13 COVERS: Supergirl’s Fashion Through the Years

Fashion is fickle.

As a kid, one of my favorite features was when readers would send in their ideas for a new costume for Robin. (You can click here to read all about it. Really, go ahead, you’ll love it!)

What I didn’t realize at the time was that Supergirl was also a fashion plate — only she used to change outfits every issue or so. In my mind, she perpetually looked like she did as a Mego figure:

eBay

Anyway, Supergirl’s ever-changing wardrobe was a Thing and DC Comics has decided to have some fun with it. Starting with this month’s issue, out 2/14, Stanley “Artgerm” Lau is producing a series of variant covers that pay tribute to those often off-the-wall designs, beginning with that classic Bronze Age outfit:

But why should we let Artgerm have all the fun?

Here, then, are 13 COVERS celebrating Supergirl’s closet. Keep in mind, she actually had more versions than you see here — and a lot of these saw slight alterations from issue to issue, with variations in footwear, gloves, and so forth. (Click here for a cool, fairly comprehensive rundown I found. By the way, I’m choosing to ignore the versions of Supergirl that appeared before Kara arrived.)

So settle in, channel your inner Tim Gunn and dig these:

The original. Curt Swan pencils, Al Plastino inks.

Mike Sekowsky pencils, Dick Giordano inks

Giordano

Bob Oksner

John Romita Sr. (!) and Jose Marzan Jr.

Oksner

Gary Frank pencils, Cam Smith inks.

Sekowsky and Giordano

Ed Barreto pencils, Oksner inks.

Oksner and Giordano

Mahmud Asrar

Sekowsky and Giordano

Amy Reeder pencils, Richard Friend inks.

Adam Hughes

Yeah, there are 14 covers there. I make the rules, I break the rules. Cover images and credits from the fashionable Grand Comics Database.

Author: Dan Greenfield

Share This Post On

2 Comments

  1. The first costume change (which is displayed in Adventure #399) on your site took place in Adventure #397. After Supergirl looses a battle with Zond, she enlists the help of Diana Prince, The New Wonder Woman who contacts Morgana LeFay (whom Diana had recently battled). Since Supergirl’s costume was ripped up, Diana provides Supergirl with her 1st new costume. Mike Sekowsky was working on both Adventure and Wonder Woman at the time however, some readers took Sekowsky to task for coming up with the convenience of having Diana provide Supergirl with a costume that just happened to be in Diana’s boutique. I think the Mike Sekowsky era on Adventure Comics helped make the Supergirl character more mature, independent & not tied to Superman’s shadow. Great memories! Great post!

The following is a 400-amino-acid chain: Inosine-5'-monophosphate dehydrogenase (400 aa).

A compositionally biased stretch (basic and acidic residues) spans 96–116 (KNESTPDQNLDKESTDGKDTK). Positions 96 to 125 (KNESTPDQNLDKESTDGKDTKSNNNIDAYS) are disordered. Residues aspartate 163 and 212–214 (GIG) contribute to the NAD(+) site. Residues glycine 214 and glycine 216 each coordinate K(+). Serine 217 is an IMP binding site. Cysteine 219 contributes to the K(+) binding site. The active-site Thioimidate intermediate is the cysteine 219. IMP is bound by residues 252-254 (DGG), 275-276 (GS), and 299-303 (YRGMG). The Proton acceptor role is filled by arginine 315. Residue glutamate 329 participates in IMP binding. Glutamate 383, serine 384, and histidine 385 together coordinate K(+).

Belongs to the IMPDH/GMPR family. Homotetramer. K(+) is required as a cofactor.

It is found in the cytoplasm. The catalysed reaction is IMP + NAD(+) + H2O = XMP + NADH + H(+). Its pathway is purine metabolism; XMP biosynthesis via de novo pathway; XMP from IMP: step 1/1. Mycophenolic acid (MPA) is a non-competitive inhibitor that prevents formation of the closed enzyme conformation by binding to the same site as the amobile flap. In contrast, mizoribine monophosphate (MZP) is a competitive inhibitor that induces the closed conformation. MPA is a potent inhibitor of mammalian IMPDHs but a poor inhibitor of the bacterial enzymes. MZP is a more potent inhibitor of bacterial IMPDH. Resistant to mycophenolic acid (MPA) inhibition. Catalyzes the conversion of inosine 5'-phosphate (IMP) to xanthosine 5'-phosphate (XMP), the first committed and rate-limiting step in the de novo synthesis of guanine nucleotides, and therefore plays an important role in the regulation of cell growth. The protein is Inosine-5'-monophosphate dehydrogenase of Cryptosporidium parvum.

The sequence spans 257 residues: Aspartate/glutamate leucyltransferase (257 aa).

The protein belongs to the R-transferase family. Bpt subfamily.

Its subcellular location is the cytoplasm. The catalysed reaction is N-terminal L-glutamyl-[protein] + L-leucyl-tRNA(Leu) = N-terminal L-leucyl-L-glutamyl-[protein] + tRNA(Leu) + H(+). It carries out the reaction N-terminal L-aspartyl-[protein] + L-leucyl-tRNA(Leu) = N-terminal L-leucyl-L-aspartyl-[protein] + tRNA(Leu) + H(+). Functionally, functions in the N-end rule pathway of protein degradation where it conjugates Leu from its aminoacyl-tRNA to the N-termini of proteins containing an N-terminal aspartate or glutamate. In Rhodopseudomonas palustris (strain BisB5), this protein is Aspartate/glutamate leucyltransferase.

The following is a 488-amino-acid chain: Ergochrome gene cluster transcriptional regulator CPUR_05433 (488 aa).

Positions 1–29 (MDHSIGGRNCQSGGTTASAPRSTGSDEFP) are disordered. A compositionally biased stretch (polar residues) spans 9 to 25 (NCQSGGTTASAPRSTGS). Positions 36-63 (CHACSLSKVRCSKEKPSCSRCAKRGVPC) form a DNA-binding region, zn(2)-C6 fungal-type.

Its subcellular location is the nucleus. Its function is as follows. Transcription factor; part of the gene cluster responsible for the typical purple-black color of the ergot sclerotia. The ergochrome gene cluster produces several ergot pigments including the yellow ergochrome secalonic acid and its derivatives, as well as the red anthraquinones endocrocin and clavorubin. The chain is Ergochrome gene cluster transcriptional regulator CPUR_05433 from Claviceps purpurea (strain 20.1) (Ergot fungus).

Post a Reply
  2. Apart from the original idea that Superman’s costume was supposed to be indestructible because Ma Kent wove it out the the unraveled fibers of the Kryptonian blanket that the baby Kal-El was swaddled in when he arrived on Earth, Mike Sekowski had a good idea there. Why SHOULD Kara Zor-El wear the same outfit every day? Wouldn’t she want to be fashionable like any other young girl and have a variety of clothes to pick from? She doesn’t wear a mask, and there are few people with Kryptonian superpowers on Earth (just two, really), so it’s not like she’s in any danger of people not recognizing who she is, as long as she wears the S-shield emblem of the house of El and the traditional blue & red colors of her cousin.

    Marvel did something similar with Janet Van Dyne (the Wasp) in issues of The Avengers years later for a short while — every issue she seemed to be wearing a different costume, and the same deal applied. She didn’t wear a mask at the time, but it’s not like she was at any risk of being confused with some OTHER tiny woman with insect wings flitting around.

    The logic there made perfect sense to me.

    Post a Reply

Leave a Reply

%d bloggers like this: